Wednesday, June 18, 2014

Some Assembly Required: Pt3

4. The I in Team
Firefly/Serenity, The Avengers

“The process of creating characters is creating differences.” Whedon, Serenity: The Official Visual Companion

(Incidentally, you should all get that book. It has a really comprehensive interview with Joss, and little snipped from the actors and creative teams, loads of notes on music, design, world-building etc, production sketches, concepts and photos, and the whole shooting script. Oh yes.)

 How a character connects with others can tell you a lot about how him. Take Mal from Firefly: he seems quite a bitter, miserable loner, but he's chosen to live in close quarters with eight other people. Some of them tell you quite a lot about Mal--we're back in the realm of theme and motif here.

Take his interactions with Kaylee. If Mal was really the bitter loner he's pretending to be, he wouldn't give Kaylee the time of day. But it's impossible to dislike Kaylee: warm, friendly, vulnerable, kind-hearted Kaylee. Only a monster could hate her. And Mal isn't a monster. Mal likes Kaylee. He's capable of softer emotions.

Or how about Zoe? Why does this intelligent, capable woman, who is completely at peace with herself and happy in her marriage, choose to follow Mal to the raggedy edge of the world? Well, she was his second in command during the war. And Mal, who has been abandoned by his cause--although the way he tells it, you'd think it was the other way around--still inspires this loyalty in her. The respect he and Zoe have for each other shows you his honour as a soldier, and how worthy of respect he still is.

Similar things can be said for Shepherd Book, who represents Mal's conscience and the spirituality Mal would like to pretend he doesn't have (belief being quite a big theme in Serenity). But when it comes to River, the tables are turned. River is what Mal is frightened of: the darkness in himself he doesn't want to confront. Mal might think he's a badass, but he's frightened of becoming truly evil (as an aside, look at the similar way River and the Reavers are presented, right down to their names).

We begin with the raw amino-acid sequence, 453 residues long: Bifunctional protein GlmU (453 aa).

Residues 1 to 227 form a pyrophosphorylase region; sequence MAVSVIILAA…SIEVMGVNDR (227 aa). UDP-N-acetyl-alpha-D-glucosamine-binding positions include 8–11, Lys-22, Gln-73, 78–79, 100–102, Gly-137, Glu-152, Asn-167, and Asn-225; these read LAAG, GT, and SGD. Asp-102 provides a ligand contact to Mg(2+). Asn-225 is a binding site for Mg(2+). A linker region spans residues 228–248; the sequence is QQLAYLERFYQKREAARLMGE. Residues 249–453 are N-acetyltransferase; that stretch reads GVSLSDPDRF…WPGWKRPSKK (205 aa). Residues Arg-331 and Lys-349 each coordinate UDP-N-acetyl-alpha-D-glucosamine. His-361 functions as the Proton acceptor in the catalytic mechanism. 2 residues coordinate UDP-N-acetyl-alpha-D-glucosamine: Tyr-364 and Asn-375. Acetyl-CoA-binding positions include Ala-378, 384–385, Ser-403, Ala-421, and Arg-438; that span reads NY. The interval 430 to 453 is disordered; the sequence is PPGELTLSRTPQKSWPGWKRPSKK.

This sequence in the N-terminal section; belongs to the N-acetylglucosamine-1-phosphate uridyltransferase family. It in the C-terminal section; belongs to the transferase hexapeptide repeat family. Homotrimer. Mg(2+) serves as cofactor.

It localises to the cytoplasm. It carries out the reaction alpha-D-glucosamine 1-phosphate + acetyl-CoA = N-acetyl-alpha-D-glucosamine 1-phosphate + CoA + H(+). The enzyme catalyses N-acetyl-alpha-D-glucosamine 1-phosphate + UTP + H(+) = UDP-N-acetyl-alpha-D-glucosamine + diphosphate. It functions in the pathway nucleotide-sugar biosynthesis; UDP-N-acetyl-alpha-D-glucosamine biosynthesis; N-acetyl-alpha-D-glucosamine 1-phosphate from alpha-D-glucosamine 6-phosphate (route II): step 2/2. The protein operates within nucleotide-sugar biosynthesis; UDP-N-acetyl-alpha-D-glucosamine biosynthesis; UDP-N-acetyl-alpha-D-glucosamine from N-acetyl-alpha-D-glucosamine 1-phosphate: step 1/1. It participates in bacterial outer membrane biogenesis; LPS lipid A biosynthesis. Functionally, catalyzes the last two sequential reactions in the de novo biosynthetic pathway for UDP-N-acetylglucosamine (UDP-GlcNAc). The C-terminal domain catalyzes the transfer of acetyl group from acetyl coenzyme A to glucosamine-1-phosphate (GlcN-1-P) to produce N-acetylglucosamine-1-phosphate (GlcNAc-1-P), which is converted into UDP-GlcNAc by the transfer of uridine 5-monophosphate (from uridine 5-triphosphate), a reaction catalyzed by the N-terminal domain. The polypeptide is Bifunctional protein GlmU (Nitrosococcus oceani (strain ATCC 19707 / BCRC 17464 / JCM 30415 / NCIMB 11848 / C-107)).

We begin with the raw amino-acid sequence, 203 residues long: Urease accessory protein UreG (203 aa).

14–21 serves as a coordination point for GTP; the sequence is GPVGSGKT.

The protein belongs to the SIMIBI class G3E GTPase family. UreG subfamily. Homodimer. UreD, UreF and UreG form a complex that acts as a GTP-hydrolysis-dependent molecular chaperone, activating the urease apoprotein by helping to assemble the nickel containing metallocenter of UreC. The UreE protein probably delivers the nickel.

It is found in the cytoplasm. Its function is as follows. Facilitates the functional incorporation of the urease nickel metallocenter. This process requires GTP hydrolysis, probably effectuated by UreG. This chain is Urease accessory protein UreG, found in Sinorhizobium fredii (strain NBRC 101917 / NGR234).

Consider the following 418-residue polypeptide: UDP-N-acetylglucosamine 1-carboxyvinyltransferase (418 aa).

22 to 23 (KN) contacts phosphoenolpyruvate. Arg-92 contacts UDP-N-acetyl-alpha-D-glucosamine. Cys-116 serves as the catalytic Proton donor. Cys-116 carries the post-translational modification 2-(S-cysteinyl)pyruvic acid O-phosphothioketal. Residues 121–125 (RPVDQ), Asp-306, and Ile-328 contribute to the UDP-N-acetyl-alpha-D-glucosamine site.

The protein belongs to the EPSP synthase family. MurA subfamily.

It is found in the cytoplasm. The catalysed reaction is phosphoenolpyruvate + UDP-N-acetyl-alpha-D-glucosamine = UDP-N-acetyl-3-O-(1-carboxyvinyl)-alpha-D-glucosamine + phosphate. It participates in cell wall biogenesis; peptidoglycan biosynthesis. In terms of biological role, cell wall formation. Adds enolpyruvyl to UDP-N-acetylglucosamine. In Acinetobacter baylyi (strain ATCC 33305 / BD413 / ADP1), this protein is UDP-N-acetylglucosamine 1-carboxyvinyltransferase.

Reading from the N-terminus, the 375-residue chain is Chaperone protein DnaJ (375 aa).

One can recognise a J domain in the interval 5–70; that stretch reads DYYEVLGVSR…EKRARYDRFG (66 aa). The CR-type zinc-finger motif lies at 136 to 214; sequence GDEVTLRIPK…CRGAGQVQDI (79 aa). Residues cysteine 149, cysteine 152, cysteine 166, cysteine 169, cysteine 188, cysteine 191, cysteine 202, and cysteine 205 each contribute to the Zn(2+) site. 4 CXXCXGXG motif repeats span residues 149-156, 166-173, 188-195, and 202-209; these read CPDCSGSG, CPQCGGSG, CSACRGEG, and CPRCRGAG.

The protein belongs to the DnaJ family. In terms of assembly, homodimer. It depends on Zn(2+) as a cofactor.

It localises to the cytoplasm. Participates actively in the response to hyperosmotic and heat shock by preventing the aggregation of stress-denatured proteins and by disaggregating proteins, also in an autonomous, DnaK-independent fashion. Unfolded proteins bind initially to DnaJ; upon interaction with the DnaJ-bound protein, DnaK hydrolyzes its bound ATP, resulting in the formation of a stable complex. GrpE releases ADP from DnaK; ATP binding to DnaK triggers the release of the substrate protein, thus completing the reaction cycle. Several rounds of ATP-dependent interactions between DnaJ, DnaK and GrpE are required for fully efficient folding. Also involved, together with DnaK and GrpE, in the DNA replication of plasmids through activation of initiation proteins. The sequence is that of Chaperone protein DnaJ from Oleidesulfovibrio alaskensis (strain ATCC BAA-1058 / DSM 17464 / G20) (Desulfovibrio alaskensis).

Or look at Jayne: he's Mal without these connections. He has little conscience or honour.

* * * 

We can also look at The Avengers for an example of how connections between characters tell you more about how they see themselves. For me, the best scenes in the movie are the ones on the ship when the Avengers interact and their egos rub up against each other. This tells you a lot about them: most especially Tony Stark.

Stark gets on really well with Bruce Banner (the Hulk) and has some respect for Thor, but not at all with Steve Rogers (Captain America). Why do you think that is?

Well, what does Stark respect? Intelligence. He's got lots of it. Control. He's learning about that.
What doesn't he like? Authority. The Establishment. Taking orders.

Banner is good at the things Stark likes. Rogers, he's better at the stuff Stark finds it hard to respect. That's why Banner gets invited to come and play at Stark Towers, whereas Rogers gets ridiculed.

An audience member (was it you, Mary Behre?) also pointed out that Stark is a man with Daddy issue--boy howdy does he have them!--and Captain America is his father's creation. Now that's going to be a blow to Stark's ego.

Speaking of ego, notice how after that first big fight, Stark gets on okay with Thor? His ego allows him to think of himself as an equal with someone who is a GOD. That right there tells you most of what you need to know about Tony Stark!

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